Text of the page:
Health literacy is a set of skills that people need to function effectively in the health care environment. These skills include reading and understanding text, locating information in documents, using numerical information (for example, measuring, counting, and ratios), and speaking and listening effectively. In our article, my colleagues and I examined the relationship between relative shortcomings in these skills (referred to as low health literacy) and poorer health outcomes.

On the basis of our systematic review of 96 studies, we agree with Dr. Rudd that future studies including analytic frameworks that thoughtfully conceptualize the link between individuals' health ...


  • 1. Berkman NDSheridan SLDonahue KEHalpern DJViera ACrotty Ket alHealth Literacy Interventions and Outcomes: An Updated Systematic Review. RTI International–University of North Carolina Evidence-based Practice Center contract no. 290-2007-10056-I. Agency for Healthcare Research and Quality Evidence Report/Technology Assessment no. 199. Publication no. 11-E006. Rockville, MD: Agency for Healthcare Research and Quality; 2011. Google Scholar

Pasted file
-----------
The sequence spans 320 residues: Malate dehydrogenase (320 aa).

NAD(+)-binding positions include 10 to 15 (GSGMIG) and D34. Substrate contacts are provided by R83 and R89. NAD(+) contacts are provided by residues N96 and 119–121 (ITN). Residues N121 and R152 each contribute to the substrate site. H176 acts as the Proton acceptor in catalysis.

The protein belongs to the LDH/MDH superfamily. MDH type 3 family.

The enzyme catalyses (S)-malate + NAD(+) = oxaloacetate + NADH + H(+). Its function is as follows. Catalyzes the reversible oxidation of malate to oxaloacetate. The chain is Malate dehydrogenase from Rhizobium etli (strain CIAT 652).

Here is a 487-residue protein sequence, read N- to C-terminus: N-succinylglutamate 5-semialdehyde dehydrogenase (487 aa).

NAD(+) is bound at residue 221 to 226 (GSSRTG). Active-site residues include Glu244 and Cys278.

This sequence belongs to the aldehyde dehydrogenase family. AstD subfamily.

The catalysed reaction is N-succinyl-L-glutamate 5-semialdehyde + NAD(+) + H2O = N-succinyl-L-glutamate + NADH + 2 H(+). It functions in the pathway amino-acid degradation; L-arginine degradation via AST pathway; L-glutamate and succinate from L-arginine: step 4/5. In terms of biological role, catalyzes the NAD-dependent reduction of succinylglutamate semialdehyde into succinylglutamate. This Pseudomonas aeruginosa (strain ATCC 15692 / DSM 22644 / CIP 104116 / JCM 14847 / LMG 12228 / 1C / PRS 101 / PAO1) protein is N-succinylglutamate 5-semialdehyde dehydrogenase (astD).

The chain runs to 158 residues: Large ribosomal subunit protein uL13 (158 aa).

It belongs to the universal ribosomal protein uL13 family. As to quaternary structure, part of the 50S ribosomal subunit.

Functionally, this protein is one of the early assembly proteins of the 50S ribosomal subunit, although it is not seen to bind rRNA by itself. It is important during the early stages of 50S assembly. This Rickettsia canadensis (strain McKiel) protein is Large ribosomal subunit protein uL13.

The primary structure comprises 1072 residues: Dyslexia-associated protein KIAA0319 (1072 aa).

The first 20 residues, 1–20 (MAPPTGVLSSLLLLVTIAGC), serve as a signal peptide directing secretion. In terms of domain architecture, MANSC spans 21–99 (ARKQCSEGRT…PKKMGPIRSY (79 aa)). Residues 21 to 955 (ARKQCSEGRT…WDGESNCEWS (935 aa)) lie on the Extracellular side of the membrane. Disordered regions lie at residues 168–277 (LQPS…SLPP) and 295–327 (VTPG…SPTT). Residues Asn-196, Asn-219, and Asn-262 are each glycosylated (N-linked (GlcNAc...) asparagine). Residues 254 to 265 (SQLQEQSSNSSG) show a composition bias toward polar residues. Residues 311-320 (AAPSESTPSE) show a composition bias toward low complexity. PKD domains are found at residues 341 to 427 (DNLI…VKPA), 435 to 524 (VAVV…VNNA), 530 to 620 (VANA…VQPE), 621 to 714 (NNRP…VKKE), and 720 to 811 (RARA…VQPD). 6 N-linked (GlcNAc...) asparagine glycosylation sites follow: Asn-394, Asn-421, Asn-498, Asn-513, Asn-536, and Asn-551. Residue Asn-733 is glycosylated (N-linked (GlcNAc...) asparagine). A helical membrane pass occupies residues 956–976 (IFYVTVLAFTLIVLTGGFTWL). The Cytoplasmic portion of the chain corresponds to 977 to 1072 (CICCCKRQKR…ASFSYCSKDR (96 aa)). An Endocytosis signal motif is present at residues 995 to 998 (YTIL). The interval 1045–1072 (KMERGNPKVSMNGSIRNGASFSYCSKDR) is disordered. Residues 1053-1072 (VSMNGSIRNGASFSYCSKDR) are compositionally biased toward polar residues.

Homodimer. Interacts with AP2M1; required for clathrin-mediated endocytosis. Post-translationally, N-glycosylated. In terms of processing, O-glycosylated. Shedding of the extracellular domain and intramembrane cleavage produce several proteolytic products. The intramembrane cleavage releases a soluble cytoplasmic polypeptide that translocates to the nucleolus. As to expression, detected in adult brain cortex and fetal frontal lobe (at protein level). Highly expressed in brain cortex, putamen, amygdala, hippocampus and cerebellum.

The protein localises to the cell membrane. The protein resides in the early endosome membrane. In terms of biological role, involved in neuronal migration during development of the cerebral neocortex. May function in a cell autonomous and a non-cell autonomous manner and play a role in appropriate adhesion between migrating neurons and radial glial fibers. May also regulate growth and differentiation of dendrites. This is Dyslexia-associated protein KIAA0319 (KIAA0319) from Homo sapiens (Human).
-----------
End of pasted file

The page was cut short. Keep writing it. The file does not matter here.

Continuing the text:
• 2. Sheridan SLHalpern DJViera AJBerkman NDDonahue KECrotty KInterventions for individuals with low health literacy: a systematic review. J Health Commun2011;16 Suppl 3 30-54. [PMID: 21951242] CrossrefMedlineGoogle Scholar
  • 3. Rosenfeld LRudd REmmons KMAcevedo-García DMartin LBuka SBeyond reading alone: the relationship between aural literacy and asthma management. Patient Educ Couns2011;82:110-6. [PMID: 20399060] CrossrefMedlineGoogle Scholar
  • 4. Martin LTSchonlau MHaas ADerose KPRudd RLoucks EBet alLiteracy skills and calculated 10-year risk of coronary heart disease. J Gen Intern Med2011;26:45-50. [PMID: 20809155] CrossrefMedlineGoogle Scholar